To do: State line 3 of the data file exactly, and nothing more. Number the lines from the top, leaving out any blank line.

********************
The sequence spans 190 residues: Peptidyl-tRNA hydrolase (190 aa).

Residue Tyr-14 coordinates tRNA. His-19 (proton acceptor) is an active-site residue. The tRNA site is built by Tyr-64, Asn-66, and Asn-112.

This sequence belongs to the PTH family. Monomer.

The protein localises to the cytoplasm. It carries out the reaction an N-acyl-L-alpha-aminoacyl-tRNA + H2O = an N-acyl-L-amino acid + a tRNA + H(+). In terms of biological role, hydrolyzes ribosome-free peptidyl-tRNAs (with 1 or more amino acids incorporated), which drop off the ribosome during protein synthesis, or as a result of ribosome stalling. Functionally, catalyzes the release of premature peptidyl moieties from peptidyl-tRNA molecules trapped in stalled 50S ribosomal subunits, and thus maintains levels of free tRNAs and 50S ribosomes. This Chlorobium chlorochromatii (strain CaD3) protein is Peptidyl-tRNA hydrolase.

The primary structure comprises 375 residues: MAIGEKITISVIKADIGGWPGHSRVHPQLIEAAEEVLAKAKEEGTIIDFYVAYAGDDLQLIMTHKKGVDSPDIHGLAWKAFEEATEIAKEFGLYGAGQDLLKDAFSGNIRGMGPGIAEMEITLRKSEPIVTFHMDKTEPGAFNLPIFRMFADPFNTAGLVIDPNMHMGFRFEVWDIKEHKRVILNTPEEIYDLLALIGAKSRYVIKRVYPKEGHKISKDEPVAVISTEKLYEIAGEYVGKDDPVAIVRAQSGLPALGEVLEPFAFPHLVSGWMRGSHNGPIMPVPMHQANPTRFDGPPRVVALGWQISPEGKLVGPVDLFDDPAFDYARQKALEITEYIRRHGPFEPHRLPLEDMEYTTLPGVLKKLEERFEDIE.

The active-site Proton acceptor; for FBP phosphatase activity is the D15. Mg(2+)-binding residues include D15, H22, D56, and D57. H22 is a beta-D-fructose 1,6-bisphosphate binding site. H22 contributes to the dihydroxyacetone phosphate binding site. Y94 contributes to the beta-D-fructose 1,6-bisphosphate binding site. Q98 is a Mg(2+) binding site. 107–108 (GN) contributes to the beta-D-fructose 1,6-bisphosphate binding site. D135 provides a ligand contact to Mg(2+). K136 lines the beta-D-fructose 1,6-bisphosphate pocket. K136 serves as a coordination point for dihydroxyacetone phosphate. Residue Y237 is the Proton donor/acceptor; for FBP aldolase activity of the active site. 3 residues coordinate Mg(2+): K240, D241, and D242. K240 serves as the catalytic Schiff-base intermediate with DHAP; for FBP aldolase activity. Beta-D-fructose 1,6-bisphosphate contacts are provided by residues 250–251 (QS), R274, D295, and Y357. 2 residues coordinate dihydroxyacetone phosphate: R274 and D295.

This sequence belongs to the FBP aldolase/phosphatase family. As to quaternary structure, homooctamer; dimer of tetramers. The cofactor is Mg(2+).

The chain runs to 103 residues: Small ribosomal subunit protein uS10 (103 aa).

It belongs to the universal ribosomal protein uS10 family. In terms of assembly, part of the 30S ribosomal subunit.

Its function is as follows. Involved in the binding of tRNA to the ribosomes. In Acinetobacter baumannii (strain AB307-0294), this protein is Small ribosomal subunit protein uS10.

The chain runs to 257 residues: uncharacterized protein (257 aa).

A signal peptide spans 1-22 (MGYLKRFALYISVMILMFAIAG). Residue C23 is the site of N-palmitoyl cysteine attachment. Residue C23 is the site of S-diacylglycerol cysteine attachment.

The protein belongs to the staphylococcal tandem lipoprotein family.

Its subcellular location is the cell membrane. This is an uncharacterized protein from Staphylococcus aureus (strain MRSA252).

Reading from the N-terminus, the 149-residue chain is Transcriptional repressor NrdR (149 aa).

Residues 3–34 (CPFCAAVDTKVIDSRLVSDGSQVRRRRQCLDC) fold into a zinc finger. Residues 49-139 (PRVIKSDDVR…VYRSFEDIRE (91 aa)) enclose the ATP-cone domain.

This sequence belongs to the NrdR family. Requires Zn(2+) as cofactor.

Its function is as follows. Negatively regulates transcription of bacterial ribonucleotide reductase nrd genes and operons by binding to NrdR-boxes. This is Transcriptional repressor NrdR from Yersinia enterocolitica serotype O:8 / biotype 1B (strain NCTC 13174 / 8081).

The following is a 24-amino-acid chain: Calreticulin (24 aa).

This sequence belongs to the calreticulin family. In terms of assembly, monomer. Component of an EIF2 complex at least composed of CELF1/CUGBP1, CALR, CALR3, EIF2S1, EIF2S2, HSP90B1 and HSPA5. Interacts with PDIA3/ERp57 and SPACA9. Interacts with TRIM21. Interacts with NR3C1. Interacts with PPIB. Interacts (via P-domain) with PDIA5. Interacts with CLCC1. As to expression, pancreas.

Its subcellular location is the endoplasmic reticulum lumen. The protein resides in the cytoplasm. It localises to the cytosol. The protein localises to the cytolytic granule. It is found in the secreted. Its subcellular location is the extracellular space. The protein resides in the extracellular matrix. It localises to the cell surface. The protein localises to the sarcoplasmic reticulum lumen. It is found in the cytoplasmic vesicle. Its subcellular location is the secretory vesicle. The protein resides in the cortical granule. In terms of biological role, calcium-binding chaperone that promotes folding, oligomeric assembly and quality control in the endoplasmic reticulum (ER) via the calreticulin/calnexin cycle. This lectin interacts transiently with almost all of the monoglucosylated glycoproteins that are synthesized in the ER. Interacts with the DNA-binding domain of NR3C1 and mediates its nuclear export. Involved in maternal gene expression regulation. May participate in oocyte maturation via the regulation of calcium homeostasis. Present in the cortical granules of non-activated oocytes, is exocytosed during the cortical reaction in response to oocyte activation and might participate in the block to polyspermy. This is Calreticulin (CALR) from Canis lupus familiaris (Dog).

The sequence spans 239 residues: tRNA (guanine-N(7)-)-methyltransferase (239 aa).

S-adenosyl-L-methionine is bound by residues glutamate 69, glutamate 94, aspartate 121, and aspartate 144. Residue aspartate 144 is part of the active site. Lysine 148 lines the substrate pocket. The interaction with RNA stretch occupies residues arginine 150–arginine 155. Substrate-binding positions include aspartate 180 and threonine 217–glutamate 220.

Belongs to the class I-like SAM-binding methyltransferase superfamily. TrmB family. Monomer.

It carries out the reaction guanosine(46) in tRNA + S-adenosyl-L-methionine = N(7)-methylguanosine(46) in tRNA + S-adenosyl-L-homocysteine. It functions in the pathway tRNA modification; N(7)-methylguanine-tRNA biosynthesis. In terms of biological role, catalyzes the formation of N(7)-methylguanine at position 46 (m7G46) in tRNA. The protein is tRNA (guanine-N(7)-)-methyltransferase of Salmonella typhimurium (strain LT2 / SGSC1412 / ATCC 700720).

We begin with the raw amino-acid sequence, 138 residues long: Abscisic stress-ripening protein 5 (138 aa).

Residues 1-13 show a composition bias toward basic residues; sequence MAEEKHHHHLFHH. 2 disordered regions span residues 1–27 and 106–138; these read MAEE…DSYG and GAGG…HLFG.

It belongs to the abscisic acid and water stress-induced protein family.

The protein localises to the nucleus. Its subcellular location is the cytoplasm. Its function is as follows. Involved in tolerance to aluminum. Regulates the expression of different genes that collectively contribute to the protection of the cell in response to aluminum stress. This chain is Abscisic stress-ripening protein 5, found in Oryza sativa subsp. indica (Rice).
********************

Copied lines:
This sequence belongs to the PTH family. Monomer.